Signs you’re Suffocating your Child

Are you giving your children enough space to grow?

We’ve all heard of helicopter parents. The story goes that a college student goes into a job interview, and their parent calls the next day to negotiate pay, it is at this point that the interviewer realizes that the student didn’t even apply for the job, their parent did. The parent wrote the resume, the parent sent in the application, and now the parent wants to be in control of the offer if there was going to be one. Almost anyone can see that it would be inappropriate for a parent to do something like this for their college-age son or daughter, but few realize that nobody gets to this point randomly one day. Being a hovering or smothering parent starts early, innocently enough, and just gets worse over time. Learning to notice the signs early can nip the problem in the bud and save your child a lot of pain and heartache in their adult life. How can you tell when you’re going too far?

The consequences of suffocating your child emotionally can be hard to see in real time, but as they grow up the signs are there in bold letters if you know where to look. A child who grows up emotionally smothered will lack self-confidence, have trouble in relationships, and may even be unable to do all the things we expect of adults when they grow up.

Your child is withdrawing from you

A child who feels that they cannot safely express emotions without you taking over will just quit trying to talk to you. Be supportive instead of reactive. Making every bad day into a big production is a great way to get your child to just give up on trusting you to handle their hearts.

Your job is not to fix, it’s to support. Sometimes your child will have consequences for their actions and they may be unhappy about that, but if you go storming into the principal’s office over everything that happens, your child will either learn that they can do whatever they want, or that they can’t trust you or themselves.

Your child isn’t free to explore

Being a parent is often about managing expectations, making sure that you are not asking more of your child than they are developmentally able to offer is just as important as making sure you’re not getting in the way of their explorations.

If you never let your child climb a tree, play tag with the new kids at the park, or just have some unstructured play time you’re really limiting their ability to learn self-confidence, critical thinking and how to make and keep friends.

It’s definitely normal to be anxious when your child is trying something new, especially if they can get hurt doing it, but it’s important to manage your own feelings in a way that you’re not passing on anxiety to your child.

Kids get hurt, and while we wish it didn’t happen it definitely will. Try to remain calm by realizing that not all injuries are created equally. A skinned knee or a possible bruise isn’t the end of the world. There’s a line between safety and overbearing, try to stay on the good side of it.

Base level interactions with others require your help

It’s normal to be shy or wary of strangers at a young age, but at some point, we all have to learn how to ask where the restroom is. It may seem easier to ask for them than to deal with them being uncomfortable or even anxious, but it doesn’t benefit them at all for you to do this every time. Model, role-play, even advise, but eventually, they’re going to have to do it alone. Help them transition into advocating for themselves by showing them how. Do a quick practice run of ordering a hot dog at the bowling alley before you send them to do it. Even though it’s tempting don’t give in and do it yourself.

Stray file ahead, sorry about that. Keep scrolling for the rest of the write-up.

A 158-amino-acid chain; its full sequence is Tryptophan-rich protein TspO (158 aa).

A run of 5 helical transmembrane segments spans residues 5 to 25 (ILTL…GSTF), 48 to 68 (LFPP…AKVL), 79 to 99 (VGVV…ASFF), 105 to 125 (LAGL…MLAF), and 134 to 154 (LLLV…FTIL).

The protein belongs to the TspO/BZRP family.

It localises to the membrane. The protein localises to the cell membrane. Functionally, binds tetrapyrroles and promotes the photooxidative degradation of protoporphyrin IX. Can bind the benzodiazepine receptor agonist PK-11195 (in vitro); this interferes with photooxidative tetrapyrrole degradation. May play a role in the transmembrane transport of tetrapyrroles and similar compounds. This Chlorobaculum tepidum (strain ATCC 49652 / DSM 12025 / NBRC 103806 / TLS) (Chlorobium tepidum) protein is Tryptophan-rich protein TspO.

Your child is unable to handle even basic social snafus without your help

It’s one thing to offer support and guidance, it’s quite another to take over the situation. Make sure that you’re giving your child space to navigate unsure social situations without your help or advice, but be ready to step in if they aren’t being successful after a few tries on their own, and even then just advise.

Children’s social lives are just as complicated as ours are as adults. There are unwritten rules. While it may be quicker to go talk to the bully’s parent, the consequences for your child may not be what you intended. Obviously, if things are out of hand or your child is starting to show signs of extreme stress you’ll have to step in, but don’t let the perfect get in the way of the good in more social interactions.

If you’re noticing these signs it’s definitely time to step back and restructure your relationship. Learning to set and keep boundaries can be one step forward and two steps back, but you’ll eventually get there if you keep trying. Having a discussion about your new plans to give your child more freedom. Expect that they might not be keen on this idea, but reassure them that you’re going to go in phases and not all at once. It will be better in the long run for both of you to have these new boundaries.

Some of you may be reading this article and seeing a lot of yourself as a child or an adult in the warning signs, lots of people grew up this way and have lasting issues due to it. The good news is with some therapy and introspection you can work your own way out of it. Don’t hesitate to get help if you need it, there’s no shame in advocating for yourself. Everyone has their own struggles in life, and if you can recognize the root of yours you’re already more than half way to overcoming them.